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"Rebel Rebel" is a song by David Bowie, released in 1974 as a single and on the album Diamond Dogs. Cited as his most-covered track, it was effectively Bowie's farewell to the glam movement that he had helped pioneer.
Originally written for a mooted Ziggy Stardust musical in late 1973, "Rebel Rebel" was Bowie's last single in the glam rock style that had been his trademark. It was also his first hit since 1969 not to feature lead guitarist Mick Ronson; Bowie himself played guitar on this and almost all other tracks from Diamond Dogs, producing what NME critics Roy Carr and Charles Shaar Murray called "a rocking dirty noise that owed as much to Keith Richards as it did to the departed Ronno".
The song is notable for its gender-bending lyrics ("You got your mother in a whirl / She's not sure if you're a boy or a girl") as well as its distinctive riff, which rock journalist Kris Needs has described as "a classic stick-in-the-head like the Stones' 'Satisfaction'". Bowie himself later said, "It's a fabulous riff! Just fabulous! When I stumbled onto it, it was 'Oh, thank you!'"
Transsexual rock artist and former Bowie associate Jayne County claims that "Rebel Rebel" was based in part on County's own song "Queenage Baby", which was recorded in January 1974 by Bowie's Mainman Records, but not released at the time. The song later surfaced on the independent 2006 release Wayne County at the Trucks, and some critics, upon hearing the track, echoed County's claims.
The single quickly became a glam anthem, the female equivalent of Bowie's earlier hit for Mott the Hoople, "All the Young Dudes". It reached #5 in the UK and #64 in the USA. The latter release initially featured a different recording altogether. The single, credited to simply 'Bowie', is shorter (2:58) and more uptempo, dense and camp, featuring phased vocals and Bowie playing all of the instruments with the exception of congas (Geoff MacCormack). It was swiftly withdrawn and replaced by the UK single version, but the same arrangement was used on Bowie's North American tour in 1974, appearing on the concert album David Live.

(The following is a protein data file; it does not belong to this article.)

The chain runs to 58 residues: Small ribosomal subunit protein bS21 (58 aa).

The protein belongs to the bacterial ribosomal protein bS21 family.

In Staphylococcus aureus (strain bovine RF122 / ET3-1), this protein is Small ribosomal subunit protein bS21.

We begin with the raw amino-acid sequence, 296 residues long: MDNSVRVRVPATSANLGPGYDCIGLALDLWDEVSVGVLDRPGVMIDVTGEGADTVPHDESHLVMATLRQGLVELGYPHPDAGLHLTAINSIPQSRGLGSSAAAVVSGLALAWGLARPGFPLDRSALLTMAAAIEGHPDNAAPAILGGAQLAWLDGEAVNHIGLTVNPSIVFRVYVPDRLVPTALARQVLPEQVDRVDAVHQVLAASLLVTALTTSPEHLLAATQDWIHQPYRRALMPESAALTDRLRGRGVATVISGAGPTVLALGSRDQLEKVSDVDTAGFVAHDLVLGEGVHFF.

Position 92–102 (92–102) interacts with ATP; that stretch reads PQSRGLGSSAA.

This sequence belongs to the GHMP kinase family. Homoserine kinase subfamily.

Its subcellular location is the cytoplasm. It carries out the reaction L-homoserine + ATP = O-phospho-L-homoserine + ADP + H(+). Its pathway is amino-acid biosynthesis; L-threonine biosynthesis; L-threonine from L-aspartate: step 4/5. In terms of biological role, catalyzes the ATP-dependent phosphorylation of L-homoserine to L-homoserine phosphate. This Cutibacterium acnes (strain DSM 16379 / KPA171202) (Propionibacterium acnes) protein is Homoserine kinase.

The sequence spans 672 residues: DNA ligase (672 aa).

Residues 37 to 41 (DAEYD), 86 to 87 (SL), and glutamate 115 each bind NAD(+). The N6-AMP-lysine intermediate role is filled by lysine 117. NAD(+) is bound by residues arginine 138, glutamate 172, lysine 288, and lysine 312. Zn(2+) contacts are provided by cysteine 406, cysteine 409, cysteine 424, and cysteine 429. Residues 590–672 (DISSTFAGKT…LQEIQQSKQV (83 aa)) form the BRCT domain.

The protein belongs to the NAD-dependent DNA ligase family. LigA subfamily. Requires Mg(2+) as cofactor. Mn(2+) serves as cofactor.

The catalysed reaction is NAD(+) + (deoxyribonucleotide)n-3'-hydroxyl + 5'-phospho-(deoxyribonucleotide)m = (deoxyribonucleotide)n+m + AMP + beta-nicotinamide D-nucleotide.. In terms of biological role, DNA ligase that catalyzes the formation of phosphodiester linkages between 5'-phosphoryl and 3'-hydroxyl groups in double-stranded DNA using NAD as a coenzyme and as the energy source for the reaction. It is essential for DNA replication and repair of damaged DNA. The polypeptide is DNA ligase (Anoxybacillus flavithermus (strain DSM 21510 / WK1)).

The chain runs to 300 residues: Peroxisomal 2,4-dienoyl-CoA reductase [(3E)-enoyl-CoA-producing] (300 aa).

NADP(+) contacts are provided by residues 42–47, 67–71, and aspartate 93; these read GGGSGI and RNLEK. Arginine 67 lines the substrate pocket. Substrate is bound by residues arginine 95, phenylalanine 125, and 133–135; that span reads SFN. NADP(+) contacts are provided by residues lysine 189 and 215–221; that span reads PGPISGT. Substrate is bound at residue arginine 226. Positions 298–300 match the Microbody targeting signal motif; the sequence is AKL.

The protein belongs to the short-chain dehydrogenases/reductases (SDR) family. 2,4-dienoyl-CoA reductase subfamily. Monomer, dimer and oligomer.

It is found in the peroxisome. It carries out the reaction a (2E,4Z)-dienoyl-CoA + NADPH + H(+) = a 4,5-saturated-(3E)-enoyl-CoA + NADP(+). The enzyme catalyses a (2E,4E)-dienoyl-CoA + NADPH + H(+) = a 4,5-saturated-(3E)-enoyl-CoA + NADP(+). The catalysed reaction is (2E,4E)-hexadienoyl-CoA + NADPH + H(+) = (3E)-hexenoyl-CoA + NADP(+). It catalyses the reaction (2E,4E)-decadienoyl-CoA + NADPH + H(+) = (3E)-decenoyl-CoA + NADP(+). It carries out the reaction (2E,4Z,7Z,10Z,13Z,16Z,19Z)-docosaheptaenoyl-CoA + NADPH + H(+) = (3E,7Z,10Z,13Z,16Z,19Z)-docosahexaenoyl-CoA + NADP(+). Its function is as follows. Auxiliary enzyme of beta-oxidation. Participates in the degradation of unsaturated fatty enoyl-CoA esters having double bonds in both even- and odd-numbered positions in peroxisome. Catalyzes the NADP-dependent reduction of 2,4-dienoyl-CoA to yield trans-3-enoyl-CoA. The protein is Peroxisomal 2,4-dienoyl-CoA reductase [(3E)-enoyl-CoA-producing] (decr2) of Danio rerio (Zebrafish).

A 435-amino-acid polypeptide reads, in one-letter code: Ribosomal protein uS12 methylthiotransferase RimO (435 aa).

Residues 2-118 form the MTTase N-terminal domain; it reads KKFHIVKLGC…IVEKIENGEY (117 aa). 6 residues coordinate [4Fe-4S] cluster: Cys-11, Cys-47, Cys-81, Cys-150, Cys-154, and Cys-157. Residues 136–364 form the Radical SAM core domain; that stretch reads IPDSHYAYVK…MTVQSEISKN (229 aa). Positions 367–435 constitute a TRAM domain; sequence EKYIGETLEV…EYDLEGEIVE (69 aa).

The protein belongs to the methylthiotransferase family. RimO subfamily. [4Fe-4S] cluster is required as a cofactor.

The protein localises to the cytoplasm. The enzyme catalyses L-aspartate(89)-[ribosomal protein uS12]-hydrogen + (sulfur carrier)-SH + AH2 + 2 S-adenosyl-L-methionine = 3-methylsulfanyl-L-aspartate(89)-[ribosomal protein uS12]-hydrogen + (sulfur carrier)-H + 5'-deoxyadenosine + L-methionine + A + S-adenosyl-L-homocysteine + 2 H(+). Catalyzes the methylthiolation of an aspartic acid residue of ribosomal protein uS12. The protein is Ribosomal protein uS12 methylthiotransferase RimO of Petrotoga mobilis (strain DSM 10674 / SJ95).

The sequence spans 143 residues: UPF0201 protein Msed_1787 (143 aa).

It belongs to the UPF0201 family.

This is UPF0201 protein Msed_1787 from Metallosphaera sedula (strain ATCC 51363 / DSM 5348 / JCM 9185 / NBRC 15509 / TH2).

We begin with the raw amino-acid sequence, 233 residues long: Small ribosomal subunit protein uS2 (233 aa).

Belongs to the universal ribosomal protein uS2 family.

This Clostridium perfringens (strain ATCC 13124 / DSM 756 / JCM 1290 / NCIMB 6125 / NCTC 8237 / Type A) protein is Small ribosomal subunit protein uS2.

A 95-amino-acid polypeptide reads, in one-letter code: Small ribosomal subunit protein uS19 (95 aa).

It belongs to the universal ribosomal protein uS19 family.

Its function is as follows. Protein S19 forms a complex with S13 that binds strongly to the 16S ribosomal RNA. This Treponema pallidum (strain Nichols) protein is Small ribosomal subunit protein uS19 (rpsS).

After retiring the song on the 1990 Sound and Vision tour, Bowie brought "Rebel Rebel" back for the 1999 'hours...' promotional tour. In 2003, a new version was recorded, featuring an arrangement by Mark Plati and without the reference to quaaludes present in the original. This was issued on a bonus disc that came with some versions of the Reality album the same year, and on the 30th Anniversary Edition of Diamond Dogs in 2004. Also in 2004, the track was blended in a mash-up with the Reality song "Never Get Old"; the result was issued as the single "Rebel Never Gets Old".
- "Rebel Rebel" (Bowie) – 4:20
- "Queen Bitch" (Bowie) – 3:13
The US and Canadian version of this single had "Lady Grinning Soul" as the B-side.
|Australian ARIA Singles Chart||28|
|Canadian Singles Chart||30|
|German Singles Chart||33|
|Irish Singles Chart||2|
|Norwegian Singles Chart||9|
|UK Singles Chart||5|
|U.S. Billboard Hot 100||64|
- A live version from the 1974 tour was released on David Live. This version was also issued on the Dutch release Rock Concert. Another live recording from the 1974 tour was released on the semi-legal album A Portrait in Flesh.
- Bowie performed the song during his set at Live Aid in 1985.
- The song was performed during 1987's Glass Spider Tour and released on the subsequent Glass Spider live VHS (1988) and DVD/CD (2007).
- Bowie performed the song on Later... with Jools Holland, a UK television programme in 2002
- The new version of "Rebel Rebel" from 2003 was performed live on the A Reality Tour DVD. This was used as the opening piece for the bulk of A Reality Tour.